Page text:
Nowadays the word “scan” is a bad word. Scanned documents are more difficult to read and often the quality is lower. Further, scanned documents do not allow search or copy and paste text. During an electronic review, the ability to search and cut and paste text are very useful. Sponsors are reporting more and more rejections if scanned documents are submitted.
What should be done?
Ideally, submission documents should be text-based portable document format (PDF), meaning created directly from an electronic source such as Word. The PDF specifications encourage users to avoid scanning documents or embedding scanned documents. If you must have a scanned document, use an Optical Character Recognition (OCR) tool. This will ensure the PDF is searchable.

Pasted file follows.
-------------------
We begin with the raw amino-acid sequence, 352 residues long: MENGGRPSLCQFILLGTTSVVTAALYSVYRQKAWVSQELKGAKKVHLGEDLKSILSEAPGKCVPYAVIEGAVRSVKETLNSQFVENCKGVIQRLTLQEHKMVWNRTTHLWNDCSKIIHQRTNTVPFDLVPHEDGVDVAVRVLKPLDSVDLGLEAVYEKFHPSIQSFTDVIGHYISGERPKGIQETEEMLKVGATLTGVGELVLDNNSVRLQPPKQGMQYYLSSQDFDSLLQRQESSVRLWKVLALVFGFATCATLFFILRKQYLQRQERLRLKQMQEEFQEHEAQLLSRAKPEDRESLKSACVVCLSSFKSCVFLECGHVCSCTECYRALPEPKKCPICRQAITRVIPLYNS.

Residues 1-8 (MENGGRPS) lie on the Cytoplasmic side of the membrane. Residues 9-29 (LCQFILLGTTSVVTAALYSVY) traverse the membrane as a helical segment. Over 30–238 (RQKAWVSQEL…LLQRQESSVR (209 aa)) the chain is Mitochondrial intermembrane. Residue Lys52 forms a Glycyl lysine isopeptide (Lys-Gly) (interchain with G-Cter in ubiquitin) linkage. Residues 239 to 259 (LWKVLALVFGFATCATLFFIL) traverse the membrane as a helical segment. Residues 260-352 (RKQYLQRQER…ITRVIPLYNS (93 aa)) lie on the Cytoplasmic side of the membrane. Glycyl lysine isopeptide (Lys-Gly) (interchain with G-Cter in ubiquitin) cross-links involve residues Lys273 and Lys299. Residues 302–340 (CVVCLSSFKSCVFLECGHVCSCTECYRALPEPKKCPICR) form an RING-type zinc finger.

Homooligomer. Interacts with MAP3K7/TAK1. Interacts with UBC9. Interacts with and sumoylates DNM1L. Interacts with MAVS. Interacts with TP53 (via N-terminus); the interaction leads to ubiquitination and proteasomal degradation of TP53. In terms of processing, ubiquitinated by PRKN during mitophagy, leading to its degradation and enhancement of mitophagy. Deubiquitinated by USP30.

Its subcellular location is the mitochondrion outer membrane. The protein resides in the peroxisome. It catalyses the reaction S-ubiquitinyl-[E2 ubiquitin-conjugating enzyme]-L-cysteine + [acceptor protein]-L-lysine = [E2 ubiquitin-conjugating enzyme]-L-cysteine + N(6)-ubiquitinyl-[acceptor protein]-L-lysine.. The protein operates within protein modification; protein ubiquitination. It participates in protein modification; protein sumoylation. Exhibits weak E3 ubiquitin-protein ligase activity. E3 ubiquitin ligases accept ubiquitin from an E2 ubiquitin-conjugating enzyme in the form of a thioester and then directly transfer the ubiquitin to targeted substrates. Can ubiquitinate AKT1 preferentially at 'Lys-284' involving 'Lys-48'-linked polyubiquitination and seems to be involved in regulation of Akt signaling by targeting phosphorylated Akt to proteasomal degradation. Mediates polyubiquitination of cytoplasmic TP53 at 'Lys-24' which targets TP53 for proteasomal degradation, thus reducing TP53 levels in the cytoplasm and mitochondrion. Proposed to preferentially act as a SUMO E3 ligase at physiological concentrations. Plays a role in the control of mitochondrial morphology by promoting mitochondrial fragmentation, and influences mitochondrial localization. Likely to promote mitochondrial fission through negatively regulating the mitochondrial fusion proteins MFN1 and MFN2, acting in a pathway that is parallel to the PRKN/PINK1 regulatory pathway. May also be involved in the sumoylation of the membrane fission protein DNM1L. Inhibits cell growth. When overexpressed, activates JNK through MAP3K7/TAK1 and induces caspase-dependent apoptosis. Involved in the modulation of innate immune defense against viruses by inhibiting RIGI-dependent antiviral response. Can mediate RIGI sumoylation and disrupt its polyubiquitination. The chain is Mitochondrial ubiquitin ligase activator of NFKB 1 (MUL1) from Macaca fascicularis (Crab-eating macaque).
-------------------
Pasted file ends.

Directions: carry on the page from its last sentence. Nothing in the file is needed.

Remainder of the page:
As a very last resort, if you only have paper copy and must scan your document, it should be scanned at a resolution that will ensure the pages are clean and legible both on the computer screen and when printed. A common suggestion and practice is to scan at a resolution of 300 dots per inch (dpi), to provide legibility and to generate an electronic file size that is not too large. A few other considerations are to scan gels, photographs and karyotypes (the visual appearance of chromosomes) directly, rather than from a copy or photograph. Due to color and the nature of these items, scanning is typically done at 600 dpi and 8-bit gray-scale depth, to achieve satisfactory quality.
Finally, it is recommended to use only fillable forms, not scanned forms. For past readings related to this topic, please see past posts.